Michigan contract research organization MPI will be expanding at its home campus in Mattawan (above) as well as in two former Pfizer buildings in downtown Kalamazoo.

      As Paul Morgan, general counsel for contract research organization MPI, explains elsewhere in this issue ("North American Life Sciences Centers," p. 360), this project was considered for other company sites in State College, Pa., and Nanjing, China. But a negotiation to acquire two buildings from Pfizer for $10 cinched the deal for Kalamazoo.
      "When Southwest Michigan First originally began working on this project, Pfizer indicated that it would never transfer the buildings to any private company — it would demolish them first," says Ron Kitchens, CEO of Southwest Michigan First and General Partner of the organization's Life Science Fund. "Yet Pfizer transferred them to MPI Research. We were told that Michigan, a state that couldn't get a budget passed in nine months, would never create an enterprise zone for a single-use project. Yet it did it in one week. What Southwest Michigan First has learned is to take the words of Winston Churchill to heart: 'Never, never, never give up.' "
Schott Solar
Albuquerque, N.M.
$100 million        350 jobs

      The German company's plan calls for a $500-million investment and up to 1,500 employees by 2012. Mark Finocchario, president and CEO of Schott Solar, told Senior Editor John McCurry in our March 2008 issue that there were not a lot of 100-acre (40-hectare) sites out West that fit Schott's criteria, in a contest that began with 12 states in the running. Locations in the northwest and northeast, plus another southwestern state, were also in contention.
      "We started with 75 sites after we narrowed it down to five states," he said. Ultimately his team looked at approximately 25 sites, and picked Albuquerque's Mesa del Sol master-planned community, where Advent Solar had opened its own facility in early 2007. Finocchario said New Mexico kept surviving as ever more stringent filters were applied, including overall business environment and work-force availability.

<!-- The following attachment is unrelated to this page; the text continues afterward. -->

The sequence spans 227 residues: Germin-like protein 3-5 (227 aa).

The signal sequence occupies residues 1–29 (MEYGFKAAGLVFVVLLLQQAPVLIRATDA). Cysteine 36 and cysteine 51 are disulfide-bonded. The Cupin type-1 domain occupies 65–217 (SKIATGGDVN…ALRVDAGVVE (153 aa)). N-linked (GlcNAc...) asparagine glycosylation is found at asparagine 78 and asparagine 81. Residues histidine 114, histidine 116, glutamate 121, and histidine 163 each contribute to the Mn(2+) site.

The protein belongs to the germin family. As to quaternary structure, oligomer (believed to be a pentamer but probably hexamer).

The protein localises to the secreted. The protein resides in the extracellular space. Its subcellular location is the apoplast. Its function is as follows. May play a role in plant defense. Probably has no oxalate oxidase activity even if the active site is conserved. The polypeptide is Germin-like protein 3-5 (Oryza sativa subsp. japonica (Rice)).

In addition to federal incentives, other Albuquerque attractors included good Interstate highway access, proximity to key solar PV module and concentrated thermal power plant markets in the Southwest and to the solar energy research center at Sandia National Laboratories, and the state's renewable portfolio standard.
Shaw Group
Lake Charles, La. (with Westinghouse)
$100 million        1,400 jobs Baton Rouge, La.
(retained corporate headquarters)
1,500 new jobs statewide over 10 years

      This pair of landmark projects arrived in August from a company that has called Louisiana home ever since it started 21 years ago as a pipe fabrication shop. Today the provider of technology, engineering, procurement, construction, maintenance, fabrication, manufacturing, remediation and facilities management services employs 27,000 worldwide.
      "After an extensive search of potential sites, the Port of Lake Charles was chosen because of its deep water access, its proximity to other important modes of transportation and the availability of a skilled work force," said J.M. Bernhard Jr., Shaw's chairman, president and CEO, of the partnership with Westinghouse Electric that will build modules for the nuclear power industry. The joint venture will operate as Global Modular Solutions. "The state of Louisiana also offered a very competitive incentive package that will help us continue to create value for our shareholders," he said.